After being treated with light, 0.1mL of each suspension was seeded in Petri dishes containing SA and incubated in the dark at 26°C for 14 days. The colonies formed after the photodynamic treatment were then counted.

For each test, controls for light toxicity (without PS) and for PS toxicity (without light) were carried out under the same experimental conditions.


The in vitro optimization of the factors used in aPDT with NMB against T. mentagrophytes (PS concentration, contact time, and irradiation time) were assessed according to the decrease in cell viability, expressed as a logarithmic reduction of the number of CFU/mL in relation to the initial cell suspensions of approximately 106CFU/mL. In the absence of PS, exposure of the fungus to light did not inhibit fungal growth at any of the 3 light fluences used (data not shown). The experiment to assess the toxicity of NMB in the dark showed that this PS is only toxic to the dermatophyte when combined with light (red function in Fig. 2).

Figure 2.

Logarithmic reduction of the number of colony-forming units per mL of Trichophyton mentagrophytes after photodynamic therapy with new methylene blue, in which the sample was irradiated at 620-645nm.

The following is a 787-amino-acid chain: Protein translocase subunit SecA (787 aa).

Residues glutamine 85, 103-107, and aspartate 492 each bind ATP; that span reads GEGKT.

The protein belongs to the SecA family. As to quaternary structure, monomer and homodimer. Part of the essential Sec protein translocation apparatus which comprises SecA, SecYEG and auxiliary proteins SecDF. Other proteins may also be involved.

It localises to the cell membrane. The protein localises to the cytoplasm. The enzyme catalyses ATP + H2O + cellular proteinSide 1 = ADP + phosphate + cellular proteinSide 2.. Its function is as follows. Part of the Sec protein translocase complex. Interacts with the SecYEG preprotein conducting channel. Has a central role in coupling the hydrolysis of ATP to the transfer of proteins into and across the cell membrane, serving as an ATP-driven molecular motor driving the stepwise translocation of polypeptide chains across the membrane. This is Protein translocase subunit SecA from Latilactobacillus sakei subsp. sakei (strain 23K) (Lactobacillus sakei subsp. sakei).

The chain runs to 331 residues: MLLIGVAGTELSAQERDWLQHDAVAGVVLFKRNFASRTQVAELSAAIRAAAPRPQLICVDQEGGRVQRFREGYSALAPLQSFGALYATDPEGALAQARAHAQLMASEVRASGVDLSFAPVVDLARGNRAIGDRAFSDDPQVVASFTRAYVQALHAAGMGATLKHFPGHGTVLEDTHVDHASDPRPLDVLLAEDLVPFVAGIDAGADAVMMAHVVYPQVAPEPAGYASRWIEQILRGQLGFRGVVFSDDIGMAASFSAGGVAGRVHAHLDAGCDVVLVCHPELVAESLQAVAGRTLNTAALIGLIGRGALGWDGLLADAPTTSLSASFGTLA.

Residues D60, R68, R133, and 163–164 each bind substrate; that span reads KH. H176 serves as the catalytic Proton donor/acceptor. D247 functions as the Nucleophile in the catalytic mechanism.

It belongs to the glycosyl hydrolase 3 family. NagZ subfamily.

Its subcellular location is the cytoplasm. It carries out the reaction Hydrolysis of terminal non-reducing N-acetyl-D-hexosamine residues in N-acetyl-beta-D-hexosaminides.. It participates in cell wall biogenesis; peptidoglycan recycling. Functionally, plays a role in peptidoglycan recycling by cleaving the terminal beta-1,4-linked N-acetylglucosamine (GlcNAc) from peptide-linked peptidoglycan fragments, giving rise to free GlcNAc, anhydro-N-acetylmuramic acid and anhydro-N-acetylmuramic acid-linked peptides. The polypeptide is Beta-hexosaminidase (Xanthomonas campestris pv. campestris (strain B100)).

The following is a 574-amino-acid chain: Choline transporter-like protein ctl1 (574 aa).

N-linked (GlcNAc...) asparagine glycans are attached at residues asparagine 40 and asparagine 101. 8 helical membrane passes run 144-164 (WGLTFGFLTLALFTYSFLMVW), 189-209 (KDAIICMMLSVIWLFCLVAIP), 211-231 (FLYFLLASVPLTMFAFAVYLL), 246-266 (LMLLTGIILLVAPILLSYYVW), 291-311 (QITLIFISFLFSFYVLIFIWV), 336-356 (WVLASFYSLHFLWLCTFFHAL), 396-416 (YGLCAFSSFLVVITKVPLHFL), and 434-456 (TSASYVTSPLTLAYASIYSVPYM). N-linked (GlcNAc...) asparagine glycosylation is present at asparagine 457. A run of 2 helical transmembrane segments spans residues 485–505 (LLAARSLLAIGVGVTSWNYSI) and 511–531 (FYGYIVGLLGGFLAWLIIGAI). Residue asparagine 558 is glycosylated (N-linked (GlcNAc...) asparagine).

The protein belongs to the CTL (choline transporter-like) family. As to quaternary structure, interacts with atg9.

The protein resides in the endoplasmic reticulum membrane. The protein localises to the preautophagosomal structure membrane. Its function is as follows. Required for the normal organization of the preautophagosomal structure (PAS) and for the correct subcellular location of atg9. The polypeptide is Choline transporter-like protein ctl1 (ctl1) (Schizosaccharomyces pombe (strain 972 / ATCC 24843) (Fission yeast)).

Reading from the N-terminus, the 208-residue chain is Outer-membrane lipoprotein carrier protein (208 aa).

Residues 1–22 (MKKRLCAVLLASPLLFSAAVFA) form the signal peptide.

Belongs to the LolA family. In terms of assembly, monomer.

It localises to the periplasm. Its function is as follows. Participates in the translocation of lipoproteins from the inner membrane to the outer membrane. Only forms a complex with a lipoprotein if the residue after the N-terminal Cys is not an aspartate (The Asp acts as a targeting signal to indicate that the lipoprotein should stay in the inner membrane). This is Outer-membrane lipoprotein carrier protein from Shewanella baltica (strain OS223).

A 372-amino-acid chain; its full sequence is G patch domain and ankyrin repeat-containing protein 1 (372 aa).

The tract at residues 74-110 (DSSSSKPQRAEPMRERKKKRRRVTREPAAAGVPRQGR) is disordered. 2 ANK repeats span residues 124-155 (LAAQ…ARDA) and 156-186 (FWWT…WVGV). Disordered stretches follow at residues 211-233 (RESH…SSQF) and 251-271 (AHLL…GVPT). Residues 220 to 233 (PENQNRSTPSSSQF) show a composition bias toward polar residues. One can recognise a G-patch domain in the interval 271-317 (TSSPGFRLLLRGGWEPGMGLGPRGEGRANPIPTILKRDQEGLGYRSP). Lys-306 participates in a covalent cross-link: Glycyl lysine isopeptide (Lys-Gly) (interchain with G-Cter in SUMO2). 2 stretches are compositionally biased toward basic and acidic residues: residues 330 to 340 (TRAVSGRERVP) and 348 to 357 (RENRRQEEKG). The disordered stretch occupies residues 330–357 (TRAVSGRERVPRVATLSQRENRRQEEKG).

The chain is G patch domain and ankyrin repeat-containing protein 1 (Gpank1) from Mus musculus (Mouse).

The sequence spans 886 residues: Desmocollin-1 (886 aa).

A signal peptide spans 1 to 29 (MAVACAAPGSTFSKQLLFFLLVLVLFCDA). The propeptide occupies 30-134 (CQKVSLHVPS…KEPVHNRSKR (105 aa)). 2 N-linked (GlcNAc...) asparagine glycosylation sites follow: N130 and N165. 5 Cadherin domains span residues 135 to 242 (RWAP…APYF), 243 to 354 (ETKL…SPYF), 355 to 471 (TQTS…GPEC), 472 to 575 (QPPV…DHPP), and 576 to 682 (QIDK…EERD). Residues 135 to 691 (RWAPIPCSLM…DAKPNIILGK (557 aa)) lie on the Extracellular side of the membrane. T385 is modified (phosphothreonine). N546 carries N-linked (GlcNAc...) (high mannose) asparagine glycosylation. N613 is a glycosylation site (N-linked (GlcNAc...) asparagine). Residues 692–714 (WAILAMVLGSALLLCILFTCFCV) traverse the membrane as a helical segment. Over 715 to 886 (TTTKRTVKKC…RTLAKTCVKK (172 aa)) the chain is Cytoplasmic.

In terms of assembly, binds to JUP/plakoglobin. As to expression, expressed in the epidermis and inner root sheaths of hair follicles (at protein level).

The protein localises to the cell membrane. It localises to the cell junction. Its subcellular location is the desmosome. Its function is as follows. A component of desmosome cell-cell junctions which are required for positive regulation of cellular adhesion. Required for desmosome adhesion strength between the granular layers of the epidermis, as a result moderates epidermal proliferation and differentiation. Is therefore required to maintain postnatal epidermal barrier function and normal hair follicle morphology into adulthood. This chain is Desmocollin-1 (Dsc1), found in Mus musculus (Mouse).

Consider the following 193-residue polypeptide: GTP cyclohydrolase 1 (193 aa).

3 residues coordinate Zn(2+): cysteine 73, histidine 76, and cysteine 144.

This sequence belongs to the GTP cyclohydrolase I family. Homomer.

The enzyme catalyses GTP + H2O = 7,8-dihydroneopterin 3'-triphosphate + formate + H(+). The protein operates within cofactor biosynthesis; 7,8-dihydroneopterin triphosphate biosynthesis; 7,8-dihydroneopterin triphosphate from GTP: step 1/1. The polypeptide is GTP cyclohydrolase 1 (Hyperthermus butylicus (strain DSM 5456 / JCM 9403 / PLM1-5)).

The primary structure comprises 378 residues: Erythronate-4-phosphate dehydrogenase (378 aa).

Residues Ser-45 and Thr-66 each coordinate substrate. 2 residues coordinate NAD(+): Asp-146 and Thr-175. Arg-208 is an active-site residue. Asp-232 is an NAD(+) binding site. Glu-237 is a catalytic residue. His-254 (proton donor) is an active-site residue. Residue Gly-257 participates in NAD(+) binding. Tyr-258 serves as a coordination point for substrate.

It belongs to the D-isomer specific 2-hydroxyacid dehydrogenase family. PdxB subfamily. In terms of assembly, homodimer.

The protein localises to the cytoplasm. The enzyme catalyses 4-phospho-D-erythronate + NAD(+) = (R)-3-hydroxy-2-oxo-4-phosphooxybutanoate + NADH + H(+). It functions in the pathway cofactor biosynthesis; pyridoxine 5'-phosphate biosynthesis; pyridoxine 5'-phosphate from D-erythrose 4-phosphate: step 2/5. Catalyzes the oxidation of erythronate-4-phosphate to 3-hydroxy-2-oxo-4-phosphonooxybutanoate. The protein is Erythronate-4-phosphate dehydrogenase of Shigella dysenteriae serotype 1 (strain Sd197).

A, contact time 10minutes. B, contact time 30minutes.C, contact time 90minutes. In all panels, the red function indicates the control light; green function, fluence 9J/cm−2; pink function, fluence 27J/cm−2; blue function, fluence 81J/cm−2. D, summary of results for all contact times tested (thin line, 10minutes; broken line, 30minutes; thick line, 90minutes).


The results shown in Fig. 2 indicate that concentrations of 0, 0.1, and 1μM of NMB did not have a fungicidal effect on T. mentagrophytes; a confluent culture was obtained after irradiation of the sample for all incubation and irradiation times tested. However, a growth-inhibiting effect was detected with NMB concentrations of 10 and 25μM. Under some conditions, the reduction in the number CFU/mL was as large as 5 logarithmic units, but complete inhibition of the fungus was not achieved in any case. Eradication of all colonies was achieved using higher PS concentrations (50, 75, and 100μM) combined with longer incubation and irradiation times. Finally, when samples with a NMB concentration of 1000μM were irradiated, a complete fungicidal effect was achieved for all experimental combinations.

Therefore, on the basis of the results obtained by applying aPDT to cell suspensions of T. mentagrophytes (106 CFU/mL), we can deduce that with an agitation and irradiation time of 10minutes (9J/cm−2) the lowest concentration of NMB that achieves total cell mortality is 100μM; however, if the contact time remains the same but the sample is irradiated for 90minutes (81J/cm−2), the concentration of NMB can be decreased to 50μM.